Many of those jobs are taken by teens. Between the second and third quarters of 2016, the number of 14- to 18-year-olds on Idaho payrolls grew from 18,531 to 26,069, according to the Census Bureau’s Quarterly Workforce Indicators.
Construction has begun on a $7.3 million parking structure in downtown Coeur d’Alene. The 360-space garage is being spearheaded by the city’s urban renewal agency, Ignite CDA, which notes that constrained parking space presents a barrier to the redevelopment of many properties downtown. Source: Spokane Journal of Business
A $6 million medical building is under construction in the Riverstone development in Coeur d’Alene. North Idaho Dermatology will occupy part of the building when it is completed later in 2018. Source: Spokane Journal of Business
Kootenai Health has begun a $4.3 million renovation involving at least 17,000 square feet and three departments in its main hospital building in Coeur d’Alene. Source: Spokane Journal of Business
SmaK Plastics – a Vancouver-based manufacturer with a facility in Coeur d’Alene – announced plans to expand its northern Idaho workforce. SmaK currently employs 18 people in its Coeur d’Alene facility, but plans to expand to roughly 40 by the second quarter of 2018. Source: Spokane Journal of Business
The agricultural sector in Idaho plays a major role in the state economy, contributing $3 billion – about 5 percent of the total state gross domestic product.
Idaho is ranked first in the nation in the production of potatoes and barley – the state production accounts for more than 30 percent of the national production – and ranks fourth in the nation for milk and milk cow production. Farm productivity continues to advance and exports are increasing, yet farm income has fallen over the past several years. In the face of declining profit margins, low agriculture commodity prices and a farm labor supply shortage, the farmworker demographic is undergoing a change.
Agricultural Labor Worker Types
Source: Idaho Department of Labor
Agricultural labor estimates show a stable and consistent pattern of seasonal farm employment with peaks around October each year. In 2016, average annual employment was 51,240 with a peak employment of 61,100 in October 2016. Continue reading →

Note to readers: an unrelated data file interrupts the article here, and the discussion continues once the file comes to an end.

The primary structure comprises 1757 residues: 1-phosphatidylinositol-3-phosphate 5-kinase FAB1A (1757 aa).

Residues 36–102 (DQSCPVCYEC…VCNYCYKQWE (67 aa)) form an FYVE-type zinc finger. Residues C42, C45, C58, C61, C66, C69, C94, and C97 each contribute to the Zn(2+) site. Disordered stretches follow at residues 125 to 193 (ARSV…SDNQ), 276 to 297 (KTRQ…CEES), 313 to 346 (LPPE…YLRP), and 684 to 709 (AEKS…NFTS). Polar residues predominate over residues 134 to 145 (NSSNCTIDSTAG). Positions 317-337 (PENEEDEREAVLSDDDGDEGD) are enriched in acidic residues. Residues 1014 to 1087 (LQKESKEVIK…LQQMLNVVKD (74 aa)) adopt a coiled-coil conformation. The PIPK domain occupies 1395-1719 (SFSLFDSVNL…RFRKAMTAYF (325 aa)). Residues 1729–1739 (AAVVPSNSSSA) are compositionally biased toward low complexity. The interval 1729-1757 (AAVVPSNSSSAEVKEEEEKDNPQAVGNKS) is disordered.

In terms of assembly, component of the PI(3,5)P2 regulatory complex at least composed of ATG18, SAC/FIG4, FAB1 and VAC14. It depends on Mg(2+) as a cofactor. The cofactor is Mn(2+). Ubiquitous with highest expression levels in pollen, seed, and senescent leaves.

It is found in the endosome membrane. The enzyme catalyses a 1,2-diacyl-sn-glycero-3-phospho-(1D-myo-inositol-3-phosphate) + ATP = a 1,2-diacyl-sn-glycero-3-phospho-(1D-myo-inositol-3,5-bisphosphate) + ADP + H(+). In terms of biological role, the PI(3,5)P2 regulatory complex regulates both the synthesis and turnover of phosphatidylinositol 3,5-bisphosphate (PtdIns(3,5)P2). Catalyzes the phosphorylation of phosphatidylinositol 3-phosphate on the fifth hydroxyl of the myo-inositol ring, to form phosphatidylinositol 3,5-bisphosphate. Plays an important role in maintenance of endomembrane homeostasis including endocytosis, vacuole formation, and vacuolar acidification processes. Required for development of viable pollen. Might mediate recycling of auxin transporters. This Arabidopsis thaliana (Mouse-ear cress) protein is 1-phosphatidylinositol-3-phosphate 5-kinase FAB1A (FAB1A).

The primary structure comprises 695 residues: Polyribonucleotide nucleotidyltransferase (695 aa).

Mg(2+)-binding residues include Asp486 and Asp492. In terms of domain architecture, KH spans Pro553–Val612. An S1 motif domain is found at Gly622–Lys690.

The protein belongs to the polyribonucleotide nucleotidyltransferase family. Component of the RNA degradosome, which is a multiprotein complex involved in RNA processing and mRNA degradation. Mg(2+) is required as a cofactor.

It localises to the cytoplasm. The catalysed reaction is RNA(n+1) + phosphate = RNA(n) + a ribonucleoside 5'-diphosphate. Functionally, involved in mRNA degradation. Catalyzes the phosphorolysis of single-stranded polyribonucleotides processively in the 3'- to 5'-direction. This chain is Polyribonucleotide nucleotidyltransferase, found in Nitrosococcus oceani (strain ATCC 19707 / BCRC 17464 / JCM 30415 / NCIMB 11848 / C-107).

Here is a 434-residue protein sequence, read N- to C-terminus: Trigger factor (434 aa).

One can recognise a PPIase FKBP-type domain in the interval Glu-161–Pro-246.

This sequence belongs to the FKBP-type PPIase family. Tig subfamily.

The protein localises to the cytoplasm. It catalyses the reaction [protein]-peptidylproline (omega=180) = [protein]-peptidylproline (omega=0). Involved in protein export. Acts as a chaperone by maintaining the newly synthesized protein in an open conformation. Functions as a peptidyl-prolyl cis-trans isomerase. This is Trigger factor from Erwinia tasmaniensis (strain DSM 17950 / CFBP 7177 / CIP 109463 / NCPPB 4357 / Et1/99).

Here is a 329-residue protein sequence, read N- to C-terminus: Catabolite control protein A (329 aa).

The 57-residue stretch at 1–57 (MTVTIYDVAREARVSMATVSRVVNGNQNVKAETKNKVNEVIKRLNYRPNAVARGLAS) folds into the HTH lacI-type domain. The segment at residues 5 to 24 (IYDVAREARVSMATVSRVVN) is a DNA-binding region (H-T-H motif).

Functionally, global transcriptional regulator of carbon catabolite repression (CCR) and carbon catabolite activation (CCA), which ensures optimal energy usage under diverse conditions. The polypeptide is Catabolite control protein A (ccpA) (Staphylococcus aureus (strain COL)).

As Idaho’s economy continues to flourish, wages are also increasing. Accounting for statewide job growth from 2012 forward, Idaho has seen a 2 percent to 3 percent increase in total annual private sector wage growth, up 17 percent over the past decade. Wage growth rate variances depend on an array of factors including economic situation, location, industry, job growth and demand. Demographics also show a distinction in wage appropriation and growth with gender as a demographic that is frequently discussed.
Traditionally, men and woman have held different, but essential roles in America’s economic success. Initially women filled specific, ‘white collar’ service occupations such as clerical and administrative. As time passed women integrated themselves into all industries, especially during World War II when they stepped into jobs typically held by men. Another shift occurred when men returned from the war to their jobs.
by Idaho Department of Labor Director Melinda S. Smyser
Not too long ago, St. Mary’s Hospital in Cottonwood found itself in need of a medical lab scientist. After searching eight months for a qualified applicant, hospital officials worked with their local Idaho Department of Labor office to develop a registered apprenticeship program. Today the program is working so well St. Mary’s plans to set up a second apprenticeship for the same skill set.
As I meet with Idaho employers, they tell me they all have one thing in common with St. Mary’s Hospital. They need a pipeline of skilled workers with industry-specific training and hands-on experience.
Registered apprenticeships are a proven strategy for successfully building that pipeline and benefits both businesses and job seekers. Most employers see reduced turnover costs, greater employee retention, increased productivity and an average of $1.05 returned for every dollar they invest in their employees.
Apprentices benefit by on-the-job training and earn while they learn, reducing student debt. They see increased opportunities for promotion and higher wages over the course of their careers. Nationally, nine out of 10 find themselves gainfully employed at an average starting salary of $60,000 per year, and over the course of their careers, earn $300,000 more than their non-apprenticed peers.